Last week Dana and I made our second to last garden harvest, mostly Brussels sprouts, some romanesco and plenty of the leaves from both plants, it was quite a haul!
Two big bowls of Brussels sprouts (my favorite vegetable!) and plenty of greens.
Dana’s happy because he got to use his harvesting machete : – )
And now it’s time to make dinner….
First, I got out a few slices of bacon from The Meat Market in Great Barrington and cooked them in the large cast iron skillet.
Naturally, the bacon is shaped like it’s home state of Massachusetts. Pigs are wicked smart!
Once the bacon was cooked, I made 4 pieces, and the fat rendered, I set the bacon aside and added as many small Brussels sprouts as I could fit in the pan.
Keep the heat on medium low, toss to coat in the rendered fat and put the lid on for a few minutes. The sprouts were small so they cooked quickly.
Brussels sprouts, fresh from our garden, cooking in bacon fat.
When the sprouts are cooked through and nicely browned on the outside, turn the heat up a bit and deglaze with a splash of Fire Cider. Add some black pepper and serve!
A balanced meal: a few slices of bacon, a huge bowl full of greens and a side of veggie soup!
I think this is a great meal: there’s some protein from the bacon (note the ratio of meat to veggies, very important!) and the sprouts were cooked in the rendered fat which is as good for you as olive oil- check it out:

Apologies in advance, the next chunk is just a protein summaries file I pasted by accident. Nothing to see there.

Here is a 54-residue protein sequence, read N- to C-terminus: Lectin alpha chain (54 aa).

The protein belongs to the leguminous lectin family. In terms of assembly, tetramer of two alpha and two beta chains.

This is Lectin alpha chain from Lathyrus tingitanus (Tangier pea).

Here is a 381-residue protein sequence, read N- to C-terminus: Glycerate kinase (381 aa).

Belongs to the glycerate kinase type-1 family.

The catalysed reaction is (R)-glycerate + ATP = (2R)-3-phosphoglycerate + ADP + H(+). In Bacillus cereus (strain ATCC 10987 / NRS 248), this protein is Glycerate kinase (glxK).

“According to a new book out called Fat by Jennifer McLagan, bacon’s fat is a lot like that of olive oil: “45 percent of the fat in bacon is monounsaturated, the good-for-you fat that can help lower bad cholesterol levels. Better still, bacon’s monounsaturated fat turns out to be oleic acid, the same fat found in olive oil. So that means that some could argue that bacon is about half as good for you as olive oil and about 100 times more delicious.” Quote taken from Charleston City Paper.com
Plus a side of the leek and mushroom soup I’d made a few days earlier, you can find that recipe here. So this meal is about 70% veggies: the Brussels sprouts plus the leeks, mushrooms and carrots from the soup, with the majority of the filling calories from high quality animal sources: cream, butter, bacon and lard. This is how the Fire Cider makers stay healthy, all winter long. Hope you enjoy this meal as much as we did!